Former diplomat, ambassador Kaire Mbuende says there is a need for African countries to assert their independence on the global stage to avoid being treated like beggars when seeking to tap into resources.
Mbeunde said this in the wake of president Hage Geingob’s statement at the 78th United Nations General Assembly (Unga) on the issue of vaccine apartheid and nations in the northern hemisphere’s general perception of Africa when it comes to investment and the manufacturing of vaccines in the global South.
Speaking on the adoption of a political declaration by the Unga on pandemic prevention, preparedness and response, Geingob reiterated that pandemics have long been formidable adversaries which disproportionately wreak havoc on the socio-economic fabric of developing countries.
“These crises go beyond their immediate health implications, unravelling years of developing progress, staining healthcare systems and exacerbating existing socio-economic disparities.
“We need to change the status quo. To do so we must end vaccine apartheid,” Geingob said.
The president stressed the need for equitable access to healthcare products, with stronger commitments from healthy countries on technology transfer and the removal of intellectual property barriers.
Weighing in on the issue, Mbuende says the questions of technology and resources are key, citing that talks on these matters should dwell on mechanisms to make some of these technologies affordable.
“These are the challenges of developing countries,” he says.
In an interview with Desert Radio this week, Mbuende said while the developed world continues to talk about multilateralism, these countries are not trying to take full advantage of what they and Africa could bring to the table once Africa has unleashed its full potential.
“I think the developed world will stand to benefit from a developed Africa capable of contributing to global affairs, more than from the Africa dependent on development aid, for example.
“Therefore there should be a drive for a partnership that transforms the economy of Africa,” he said.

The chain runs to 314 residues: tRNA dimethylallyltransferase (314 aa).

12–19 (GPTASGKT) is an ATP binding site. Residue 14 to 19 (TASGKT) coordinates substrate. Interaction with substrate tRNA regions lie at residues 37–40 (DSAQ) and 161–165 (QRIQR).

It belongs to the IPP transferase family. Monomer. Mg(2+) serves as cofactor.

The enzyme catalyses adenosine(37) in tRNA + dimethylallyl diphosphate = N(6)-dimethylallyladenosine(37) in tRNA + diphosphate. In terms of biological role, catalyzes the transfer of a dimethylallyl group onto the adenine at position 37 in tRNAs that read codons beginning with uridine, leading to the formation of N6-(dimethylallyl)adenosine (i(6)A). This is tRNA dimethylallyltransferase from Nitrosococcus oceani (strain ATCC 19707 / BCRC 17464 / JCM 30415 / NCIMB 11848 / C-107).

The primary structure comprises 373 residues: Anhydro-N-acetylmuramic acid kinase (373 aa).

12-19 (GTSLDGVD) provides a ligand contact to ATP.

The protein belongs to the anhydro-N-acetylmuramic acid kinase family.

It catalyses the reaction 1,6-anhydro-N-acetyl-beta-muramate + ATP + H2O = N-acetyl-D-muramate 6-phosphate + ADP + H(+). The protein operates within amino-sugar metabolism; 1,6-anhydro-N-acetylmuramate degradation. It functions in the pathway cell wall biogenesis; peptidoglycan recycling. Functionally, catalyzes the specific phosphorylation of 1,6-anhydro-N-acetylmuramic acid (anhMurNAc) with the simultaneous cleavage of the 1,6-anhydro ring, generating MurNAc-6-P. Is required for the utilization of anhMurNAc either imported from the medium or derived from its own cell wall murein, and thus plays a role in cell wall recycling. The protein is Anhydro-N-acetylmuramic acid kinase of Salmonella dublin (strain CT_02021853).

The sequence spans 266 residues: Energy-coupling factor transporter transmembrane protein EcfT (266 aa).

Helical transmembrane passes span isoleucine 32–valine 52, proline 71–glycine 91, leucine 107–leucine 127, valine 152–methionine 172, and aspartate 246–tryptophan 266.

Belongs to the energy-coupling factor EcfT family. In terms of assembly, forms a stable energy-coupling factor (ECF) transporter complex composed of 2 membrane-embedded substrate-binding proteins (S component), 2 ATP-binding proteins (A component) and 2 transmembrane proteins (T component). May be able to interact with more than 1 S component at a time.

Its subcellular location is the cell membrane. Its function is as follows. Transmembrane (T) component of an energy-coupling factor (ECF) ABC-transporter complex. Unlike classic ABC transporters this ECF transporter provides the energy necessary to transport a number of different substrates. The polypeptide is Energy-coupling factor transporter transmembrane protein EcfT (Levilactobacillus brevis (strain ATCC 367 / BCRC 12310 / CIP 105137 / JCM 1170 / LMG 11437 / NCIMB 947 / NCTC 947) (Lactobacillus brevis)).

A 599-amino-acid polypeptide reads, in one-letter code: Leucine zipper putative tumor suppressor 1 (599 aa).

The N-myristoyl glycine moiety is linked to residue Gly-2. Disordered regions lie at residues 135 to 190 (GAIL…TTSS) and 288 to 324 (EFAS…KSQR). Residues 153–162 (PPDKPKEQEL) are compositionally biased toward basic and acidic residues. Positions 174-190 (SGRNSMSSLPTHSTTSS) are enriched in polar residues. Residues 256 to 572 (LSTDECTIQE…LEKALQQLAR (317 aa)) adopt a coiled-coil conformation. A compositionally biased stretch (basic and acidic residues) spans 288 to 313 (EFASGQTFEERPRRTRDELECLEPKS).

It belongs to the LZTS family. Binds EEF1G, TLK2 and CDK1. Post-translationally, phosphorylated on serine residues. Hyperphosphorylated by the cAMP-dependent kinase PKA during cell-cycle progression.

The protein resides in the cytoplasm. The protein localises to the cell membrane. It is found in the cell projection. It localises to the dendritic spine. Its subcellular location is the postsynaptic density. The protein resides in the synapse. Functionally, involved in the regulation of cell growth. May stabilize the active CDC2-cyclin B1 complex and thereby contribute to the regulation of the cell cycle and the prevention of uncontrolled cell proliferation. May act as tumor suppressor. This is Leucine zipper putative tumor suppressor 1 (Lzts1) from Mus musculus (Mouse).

Mbuende said Africa has a lot to offer on the global stage, apart from its natural resources that are finite, and that any hindrance is due to countries having a “backwards lean” and not being sufficiently open to development.
“We do not have to be beggars.
“Firstly, we allow our natural resources to be exploited without claiming a stake in them.
“For example, when you talk about oil discovery Namibia, the question is: Who owns the oil in Namibia and what is our share?” he asked.
“If we, in Africa, could leverage what we have, they would be on their knees begging.
“The capacity of Africa to defend itself is what it boils down to at the end of the day.
“We are not leveraging our resources in economic or political terms,” he said.
“It is also a question of leadership. I see the leadership of presidents Hage Geingob and Cyril Ramaphosa in terms of articulating these issues.
“But those sentiments must be backed up with action that says: If you come to Namibia, do not expect to walk on a red carpet, but expect tough negotiations on issues of interest to Namibia, like access to uranium or oil,” he said.
“This thing of believing foreign investors have technology and capital, and therefore the natives, should be condemned,” Mbuende said.
“The world has changed. You can play one against the other. By doing so you will be able to assert your independence while dealing with different countries,” he said.